Climate Research | 2019

Deviation between projected and observed precipitation trends greater with altitude



ABSTRACT: Variation in the amount and intensity of precipitation is one of the most important factors determining how biological systems respond to anthropogenic climate change. Moreover, given the importance of climate projections for influencing (inter)national policy, there is a pressing need to contextualise contemporary projections with observed trends to better inform environmental strategy and planning. In this study we examine trends from one of the longest paired time series of upland (>300m) and lowland precipitation records (1879 – 2012), and shorter-term observations (1961 – 2015) from multiple upland locations in South West (SW) England (Dartmoor National Park). In the period 1879 – 2012, total precipitation in the upland site increased by more than 10% for spring, autumn, winter, and annually; for the lowland site, only spring experienced a significant increase (8%) in precipitation. Increases in autumn, winter and annual precipitation were recorded at upland sites since the 1960s. We compare observed precipitation trends with the latest UK climate projections (UKCP18) for the region across two timeframes (60 and 90 years). Changes in the 30 year average between reference (1981 – 2010) and observed and projected precipitation totals were compared and deviations calculated. Comparisons between model projections and observed trends show large deviation for spring, summer and autumn precipitation in the mid to late 21st century, with the deviation greatest in upland localities. Winter projections however, were broadly consistent with observed trends. Results suggest uncertainties in future precipitation change are greatest in the uplands where the impacts on ecosystem services are the largest.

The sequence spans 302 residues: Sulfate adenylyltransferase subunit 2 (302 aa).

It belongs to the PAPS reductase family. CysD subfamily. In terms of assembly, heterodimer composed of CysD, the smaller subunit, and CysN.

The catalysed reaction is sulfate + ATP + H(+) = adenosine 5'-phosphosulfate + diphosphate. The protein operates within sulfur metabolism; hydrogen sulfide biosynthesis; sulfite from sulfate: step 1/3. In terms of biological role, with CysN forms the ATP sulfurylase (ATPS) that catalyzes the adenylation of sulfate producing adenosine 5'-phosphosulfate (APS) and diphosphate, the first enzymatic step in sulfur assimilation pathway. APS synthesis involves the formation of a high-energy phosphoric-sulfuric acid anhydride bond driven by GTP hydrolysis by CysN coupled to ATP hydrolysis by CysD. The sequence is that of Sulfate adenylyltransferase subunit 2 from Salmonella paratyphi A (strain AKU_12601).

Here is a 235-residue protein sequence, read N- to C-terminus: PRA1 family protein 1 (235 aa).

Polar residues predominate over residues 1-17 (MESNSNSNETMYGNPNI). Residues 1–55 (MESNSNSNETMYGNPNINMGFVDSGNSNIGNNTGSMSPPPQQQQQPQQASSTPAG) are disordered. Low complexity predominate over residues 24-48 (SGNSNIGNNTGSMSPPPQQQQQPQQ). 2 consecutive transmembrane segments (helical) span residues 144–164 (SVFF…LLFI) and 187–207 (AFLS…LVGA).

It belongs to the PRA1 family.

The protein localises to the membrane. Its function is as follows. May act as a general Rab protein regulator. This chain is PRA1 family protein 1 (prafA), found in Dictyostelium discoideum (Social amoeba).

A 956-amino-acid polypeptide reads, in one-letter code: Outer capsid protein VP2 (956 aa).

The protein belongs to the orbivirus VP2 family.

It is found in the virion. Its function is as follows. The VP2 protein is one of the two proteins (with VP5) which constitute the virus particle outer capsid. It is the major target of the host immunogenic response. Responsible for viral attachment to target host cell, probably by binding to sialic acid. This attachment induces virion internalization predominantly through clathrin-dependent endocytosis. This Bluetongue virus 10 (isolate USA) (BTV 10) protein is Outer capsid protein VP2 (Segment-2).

Volume 79
Pages 77-89
DOI 10.3354/cr01583
Language English
Journal Climate Research

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